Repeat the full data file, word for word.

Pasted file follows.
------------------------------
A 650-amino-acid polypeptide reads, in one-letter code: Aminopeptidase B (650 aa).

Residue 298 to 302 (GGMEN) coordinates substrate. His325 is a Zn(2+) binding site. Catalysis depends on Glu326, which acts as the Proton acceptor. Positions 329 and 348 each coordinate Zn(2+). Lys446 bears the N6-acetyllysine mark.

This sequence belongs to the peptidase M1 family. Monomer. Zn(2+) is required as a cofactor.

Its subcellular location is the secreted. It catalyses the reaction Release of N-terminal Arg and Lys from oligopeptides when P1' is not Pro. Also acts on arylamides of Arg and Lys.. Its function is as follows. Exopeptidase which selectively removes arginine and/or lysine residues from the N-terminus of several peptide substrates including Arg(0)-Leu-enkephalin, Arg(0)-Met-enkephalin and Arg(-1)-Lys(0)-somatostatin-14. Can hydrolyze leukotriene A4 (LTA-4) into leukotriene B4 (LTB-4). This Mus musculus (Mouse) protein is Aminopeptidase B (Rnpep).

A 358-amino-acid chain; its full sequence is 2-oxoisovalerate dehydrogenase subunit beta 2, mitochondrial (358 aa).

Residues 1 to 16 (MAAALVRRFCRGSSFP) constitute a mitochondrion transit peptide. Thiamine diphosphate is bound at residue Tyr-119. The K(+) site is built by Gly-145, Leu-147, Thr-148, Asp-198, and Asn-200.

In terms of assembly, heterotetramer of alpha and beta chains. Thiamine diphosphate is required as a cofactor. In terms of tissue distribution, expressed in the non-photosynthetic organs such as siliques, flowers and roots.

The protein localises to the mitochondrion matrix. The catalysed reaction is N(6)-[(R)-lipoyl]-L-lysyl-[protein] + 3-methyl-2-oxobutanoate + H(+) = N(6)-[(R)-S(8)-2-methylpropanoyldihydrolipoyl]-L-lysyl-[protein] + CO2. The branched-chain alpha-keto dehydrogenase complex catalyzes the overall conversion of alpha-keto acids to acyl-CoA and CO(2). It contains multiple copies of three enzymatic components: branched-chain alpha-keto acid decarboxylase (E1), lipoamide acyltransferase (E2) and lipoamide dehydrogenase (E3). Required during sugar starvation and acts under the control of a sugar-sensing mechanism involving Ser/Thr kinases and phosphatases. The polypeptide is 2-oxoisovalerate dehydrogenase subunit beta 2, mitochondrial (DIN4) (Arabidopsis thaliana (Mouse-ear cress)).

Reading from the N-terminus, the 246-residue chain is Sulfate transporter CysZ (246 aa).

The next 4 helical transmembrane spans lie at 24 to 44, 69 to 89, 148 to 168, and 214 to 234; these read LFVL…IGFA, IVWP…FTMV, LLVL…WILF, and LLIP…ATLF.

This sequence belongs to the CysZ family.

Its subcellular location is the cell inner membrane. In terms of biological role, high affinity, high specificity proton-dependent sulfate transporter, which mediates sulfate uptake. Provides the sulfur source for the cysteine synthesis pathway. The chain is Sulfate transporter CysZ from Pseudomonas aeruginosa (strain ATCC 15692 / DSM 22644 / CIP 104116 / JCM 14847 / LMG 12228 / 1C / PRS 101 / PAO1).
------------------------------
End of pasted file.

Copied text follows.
A 650-amino-acid polypeptide reads, in one-letter code: Aminopeptidase B (650 aa).

Residue 298 to 302 (GGMEN) coordinates substrate. His325 is a Zn(2+) binding site. Catalysis depends on Glu326, which acts as the Proton acceptor. Positions 329 and 348 each coordinate Zn(2+). Lys446 bears the N6-acetyllysine mark.

This sequence belongs to the peptidase M1 family. Monomer. Zn(2+) is required as a cofactor.

Its subcellular location is the secreted. It catalyses the reaction Release of N-terminal Arg and Lys from oligopeptides when P1' is not Pro. Also acts on arylamides of Arg and Lys.. Its function is as follows. Exopeptidase which selectively removes arginine and/or lysine residues from the N-terminus of several peptide substrates including Arg(0)-Leu-enkephalin, Arg(0)-Met-enkephalin and Arg(-1)-Lys(0)-somatostatin-14. Can hydrolyze leukotriene A4 (LTA-4) into leukotriene B4 (LTB-4). This Mus musculus (Mouse) protein is Aminopeptidase B (Rnpep).

A 358-amino-acid chain; its full sequence is 2-oxoisovalerate dehydrogenase subunit beta 2, mitochondrial (358 aa).

Residues 1 to 16 (MAAALVRRFCRGSSFP) constitute a mitochondrion transit peptide. Thiamine diphosphate is bound at residue Tyr-119. The K(+) site is built by Gly-145, Leu-147, Thr-148, Asp-198, and Asn-200.

In terms of assembly, heterotetramer of alpha and beta chains. Thiamine diphosphate is required as a cofactor. In terms of tissue distribution, expressed in the non-photosynthetic organs such as siliques, flowers and roots.

The protein localises to the mitochondrion matrix. The catalysed reaction is N(6)-[(R)-lipoyl]-L-lysyl-[protein] + 3-methyl-2-oxobutanoate + H(+) = N(6)-[(R)-S(8)-2-methylpropanoyldihydrolipoyl]-L-lysyl-[protein] + CO2. The branched-chain alpha-keto dehydrogenase complex catalyzes the overall conversion of alpha-keto acids to acyl-CoA and CO(2). It contains multiple copies of three enzymatic components: branched-chain alpha-keto acid decarboxylase (E1), lipoamide acyltransferase (E2) and lipoamide dehydrogenase (E3). Required during sugar starvation and acts under the control of a sugar-sensing mechanism involving Ser/Thr kinases and phosphatases. The polypeptide is 2-oxoisovalerate dehydrogenase subunit beta 2, mitochondrial (DIN4) (Arabidopsis thaliana (Mouse-ear cress)).

Reading from the N-terminus, the 246-residue chain is Sulfate transporter CysZ (246 aa).

The next 4 helical transmembrane spans lie at 24 to 44, 69 to 89, 148 to 168, and 214 to 234; these read LFVL…IGFA, IVWP…FTMV, LLVL…WILF, and LLIP…ATLF.

This sequence belongs to the CysZ family.

Its subcellular location is the cell inner membrane. In terms of biological role, high affinity, high specificity proton-dependent sulfate transporter, which mediates sulfate uptake. Provides the sulfur source for the cysteine synthesis pathway. The chain is Sulfate transporter CysZ from Pseudomonas aeruginosa (strain ATCC 15692 / DSM 22644 / CIP 104116 / JCM 14847 / LMG 12228 / 1C / PRS 101 / PAO1).